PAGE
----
Title

Evaluating Lithic Technology and Function over the last 5,000 years at the Sunrise Ridge Borrow Pit Site, Mount Rainier, Washington

Presenter Information

Heather Hansen

Document Type

Oral Presentation

Location

SURC Ballroom C/D

Start Date

16-5-2013

End Date

16-5-2013

Abstract

Recent human land use models proposed for the Pacific Northwest are firmly embedded in a forager/collector framework that explain the shift in the organization of technology as a function of human efforts to store resources. Evidence of this shift in upland contexts of the Washington Cascade Mountains may only be subtle as environmental constraints there are extreme and may select for a limited tool kit regardless of lowland changes in technology. To investigate changes, if any, over the last 5,000 years we employed a paradigmatic lithic classification to test the hypothesis that there is no major change in lithic technology and function. Preliminary results suggest that changes in lithic technology and function are not subtle during the last 5,000 years. Site components dating to the last 2,000 years have a more diverse lithic assemblage than earlier components. The change in diversity is evaluated in terms of tool stone sources, intra-site structure and sample size constraints. These results suggest that there may have been significant differences brought on by changes in the resource structure in upland contexts, as well as restrictions to exotic tool stone sources.

Poster Number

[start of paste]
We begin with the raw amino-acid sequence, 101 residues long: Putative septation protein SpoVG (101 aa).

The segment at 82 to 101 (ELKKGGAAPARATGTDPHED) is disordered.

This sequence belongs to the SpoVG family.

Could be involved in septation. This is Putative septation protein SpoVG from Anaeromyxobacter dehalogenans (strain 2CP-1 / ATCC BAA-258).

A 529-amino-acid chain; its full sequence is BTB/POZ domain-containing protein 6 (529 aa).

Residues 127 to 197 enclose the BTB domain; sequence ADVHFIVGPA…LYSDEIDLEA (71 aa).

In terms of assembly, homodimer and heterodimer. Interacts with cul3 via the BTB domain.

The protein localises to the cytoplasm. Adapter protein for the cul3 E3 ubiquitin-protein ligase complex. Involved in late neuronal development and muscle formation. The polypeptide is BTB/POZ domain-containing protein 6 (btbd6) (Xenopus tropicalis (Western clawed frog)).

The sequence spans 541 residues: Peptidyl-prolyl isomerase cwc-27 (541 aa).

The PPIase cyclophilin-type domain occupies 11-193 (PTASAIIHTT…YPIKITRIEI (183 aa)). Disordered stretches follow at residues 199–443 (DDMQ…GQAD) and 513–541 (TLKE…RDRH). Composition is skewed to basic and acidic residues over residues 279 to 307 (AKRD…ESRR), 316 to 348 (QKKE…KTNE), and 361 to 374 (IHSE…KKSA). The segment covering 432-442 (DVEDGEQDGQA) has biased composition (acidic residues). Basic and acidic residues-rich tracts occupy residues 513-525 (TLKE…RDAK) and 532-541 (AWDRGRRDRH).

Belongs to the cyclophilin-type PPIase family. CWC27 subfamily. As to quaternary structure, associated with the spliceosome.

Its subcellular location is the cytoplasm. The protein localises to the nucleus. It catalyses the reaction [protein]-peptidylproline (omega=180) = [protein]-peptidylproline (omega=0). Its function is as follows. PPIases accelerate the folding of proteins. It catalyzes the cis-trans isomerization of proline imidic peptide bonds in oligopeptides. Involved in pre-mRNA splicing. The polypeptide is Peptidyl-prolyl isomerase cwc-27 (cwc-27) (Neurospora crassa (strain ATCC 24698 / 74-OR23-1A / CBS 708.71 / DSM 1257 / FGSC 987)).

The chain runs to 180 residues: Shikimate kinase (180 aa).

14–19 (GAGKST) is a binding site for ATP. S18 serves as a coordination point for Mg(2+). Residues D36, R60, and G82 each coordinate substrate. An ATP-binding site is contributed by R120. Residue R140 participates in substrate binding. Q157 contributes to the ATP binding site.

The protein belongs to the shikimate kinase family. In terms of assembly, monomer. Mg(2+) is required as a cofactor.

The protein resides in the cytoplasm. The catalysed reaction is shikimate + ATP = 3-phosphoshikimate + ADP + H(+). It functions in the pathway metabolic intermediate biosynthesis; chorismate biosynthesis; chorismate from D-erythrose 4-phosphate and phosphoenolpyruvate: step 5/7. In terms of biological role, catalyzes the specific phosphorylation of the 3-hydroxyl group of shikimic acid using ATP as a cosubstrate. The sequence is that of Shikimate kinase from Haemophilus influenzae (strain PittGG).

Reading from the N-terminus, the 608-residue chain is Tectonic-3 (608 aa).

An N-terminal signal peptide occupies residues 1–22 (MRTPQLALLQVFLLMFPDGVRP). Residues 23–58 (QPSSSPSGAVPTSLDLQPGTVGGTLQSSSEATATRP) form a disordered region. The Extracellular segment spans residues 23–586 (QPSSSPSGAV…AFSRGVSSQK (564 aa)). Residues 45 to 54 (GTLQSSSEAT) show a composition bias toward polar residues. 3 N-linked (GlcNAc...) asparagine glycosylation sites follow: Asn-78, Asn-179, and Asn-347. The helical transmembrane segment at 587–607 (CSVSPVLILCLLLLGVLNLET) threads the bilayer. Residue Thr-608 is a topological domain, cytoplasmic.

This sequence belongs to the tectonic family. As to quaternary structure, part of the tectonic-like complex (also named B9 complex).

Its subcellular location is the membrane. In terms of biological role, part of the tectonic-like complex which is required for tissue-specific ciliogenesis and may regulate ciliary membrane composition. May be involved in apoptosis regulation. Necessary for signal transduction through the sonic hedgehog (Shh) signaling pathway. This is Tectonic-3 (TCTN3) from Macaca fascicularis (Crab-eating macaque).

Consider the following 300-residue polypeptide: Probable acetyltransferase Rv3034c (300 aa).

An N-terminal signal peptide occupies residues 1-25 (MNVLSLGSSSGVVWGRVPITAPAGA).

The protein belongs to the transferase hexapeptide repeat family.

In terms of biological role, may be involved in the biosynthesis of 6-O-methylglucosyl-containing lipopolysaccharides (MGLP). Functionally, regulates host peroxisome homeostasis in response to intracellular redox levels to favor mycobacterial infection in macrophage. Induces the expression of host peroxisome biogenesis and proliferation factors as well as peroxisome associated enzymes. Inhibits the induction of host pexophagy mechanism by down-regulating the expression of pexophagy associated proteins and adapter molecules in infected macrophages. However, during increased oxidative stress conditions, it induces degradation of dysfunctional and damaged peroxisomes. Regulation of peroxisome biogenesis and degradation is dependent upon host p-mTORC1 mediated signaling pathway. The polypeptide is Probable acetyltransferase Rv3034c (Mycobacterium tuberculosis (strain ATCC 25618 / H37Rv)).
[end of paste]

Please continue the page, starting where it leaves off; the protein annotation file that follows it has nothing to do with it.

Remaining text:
5

Faculty Mentor(s)

Patrick McCutcheon

Additional Mentoring Department

Anthropology

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May 16th, 8:20 AM May 16th, 10:50 AM

Evaluating Lithic Technology and Function over the last 5,000 years at the Sunrise Ridge Borrow Pit Site, Mount Rainier, Washington

SURC Ballroom C/D

Recent human land use models proposed for the Pacific Northwest are firmly embedded in a forager/collector framework that explain the shift in the organization of technology as a function of human efforts to store resources. Evidence of this shift in upland contexts of the Washington Cascade Mountains may only be subtle as environmental constraints there are extreme and may select for a limited tool kit regardless of lowland changes in technology. To investigate changes, if any, over the last 5,000 years we employed a paradigmatic lithic classification to test the hypothesis that there is no major change in lithic technology and function. Preliminary results suggest that changes in lithic technology and function are not subtle during the last 5,000 years. Site components dating to the last 2,000 years have a more diverse lithic assemblage than earlier components. The change in diversity is evaluated in terms of tool stone sources, intra-site structure and sample size constraints. These results suggest that there may have been significant differences brought on by changes in the resource structure in upland contexts, as well as restrictions to exotic tool stone sources.